It amazes me that just as the snow begins to melt the snow drops are blooming right at the edge of the retreating drift outside the church door.
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Even though it is still very much winter, as if in response to our great longing for spring, the snow drops are pushing themselves through the retreating snow pack that has been outside the church door since just after Christmas.

I have settled into winter now, for the most part, though I admit that on a recent trip south I was more than a little thrilled to see camellias blooming.

Even the lenten roses are still under the snow in the parish garden, but, this morning, on the edge of the bed nearest the front door, there are snow drops as fresh and bright as new pennies.

To quote Mr. Hopkins, "nature is never spent; there lives the dearest freshness deep down things."

That sounds like snow drops to me.

Ah! Does my old heart good! Spring will come!

Here is the whole poem from Mr. Hopkins.
God’s Grandeur  (Gerard Manley Hopkins (1844–89) 
THE WORLD is charged with the grandeur of God.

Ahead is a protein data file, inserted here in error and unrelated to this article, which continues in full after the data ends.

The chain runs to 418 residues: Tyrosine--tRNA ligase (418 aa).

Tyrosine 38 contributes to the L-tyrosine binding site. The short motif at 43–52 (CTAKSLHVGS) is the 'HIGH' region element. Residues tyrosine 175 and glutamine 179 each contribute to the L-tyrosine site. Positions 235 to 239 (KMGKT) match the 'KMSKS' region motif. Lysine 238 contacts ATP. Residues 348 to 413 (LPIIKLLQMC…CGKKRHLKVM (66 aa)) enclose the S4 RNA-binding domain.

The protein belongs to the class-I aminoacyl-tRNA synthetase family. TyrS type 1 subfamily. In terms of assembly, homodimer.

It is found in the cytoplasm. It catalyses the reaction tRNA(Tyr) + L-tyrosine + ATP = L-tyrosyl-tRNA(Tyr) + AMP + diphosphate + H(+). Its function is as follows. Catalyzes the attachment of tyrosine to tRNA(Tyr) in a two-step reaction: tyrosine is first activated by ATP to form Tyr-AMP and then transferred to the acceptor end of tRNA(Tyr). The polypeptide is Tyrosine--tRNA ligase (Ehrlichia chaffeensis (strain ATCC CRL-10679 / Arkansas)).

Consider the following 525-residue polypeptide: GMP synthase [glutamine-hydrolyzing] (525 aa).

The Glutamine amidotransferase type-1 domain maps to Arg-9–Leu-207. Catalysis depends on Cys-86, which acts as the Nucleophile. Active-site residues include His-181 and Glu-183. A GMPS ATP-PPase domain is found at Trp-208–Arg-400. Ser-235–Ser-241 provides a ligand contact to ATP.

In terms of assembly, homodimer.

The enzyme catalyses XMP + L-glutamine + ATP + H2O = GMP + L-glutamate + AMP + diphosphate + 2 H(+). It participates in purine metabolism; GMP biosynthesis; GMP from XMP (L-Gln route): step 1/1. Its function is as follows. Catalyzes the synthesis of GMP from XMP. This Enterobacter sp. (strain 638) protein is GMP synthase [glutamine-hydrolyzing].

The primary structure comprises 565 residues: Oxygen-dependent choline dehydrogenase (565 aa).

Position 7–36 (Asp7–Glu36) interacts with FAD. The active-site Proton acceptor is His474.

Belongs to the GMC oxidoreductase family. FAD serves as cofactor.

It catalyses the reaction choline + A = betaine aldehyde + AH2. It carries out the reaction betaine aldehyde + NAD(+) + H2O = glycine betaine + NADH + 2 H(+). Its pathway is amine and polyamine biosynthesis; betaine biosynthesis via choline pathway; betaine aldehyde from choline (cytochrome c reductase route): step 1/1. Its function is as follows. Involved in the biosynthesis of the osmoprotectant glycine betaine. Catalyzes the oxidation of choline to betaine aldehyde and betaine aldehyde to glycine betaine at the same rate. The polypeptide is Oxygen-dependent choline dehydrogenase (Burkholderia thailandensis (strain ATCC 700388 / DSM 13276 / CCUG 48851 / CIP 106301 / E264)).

It will flame out, like shining from shook foil;  
It gathers to a greatness, like the ooze of oil Crushed.
Why do men then now not reck his rod?
Generations have trod, have trod, have trod;        
And all is seared with trade; bleared, smeared with toil;  
And wears man’s smudge and shares man’s smell:
the soil Is bare now, nor can foot feel, being shod. 
And for all this, nature is never spent;  
There lives the dearest freshness deep down things;       
And though the last lights off the black West went  
Oh, morning, at the brown brink eastward, springs—
Because the Holy Ghost over the bent  
World broods with warm breast and with ah! bright wings.

Best,
Father Farmer

 


Comments

Yvette Le Tourneau
02/14/2011 00:19

Llewellyn often quotes this poem by Hopkins ... great souls in the senses delight!

Snowdrops are snowless here in California, but no less fresh or bright in their winter beauty ...

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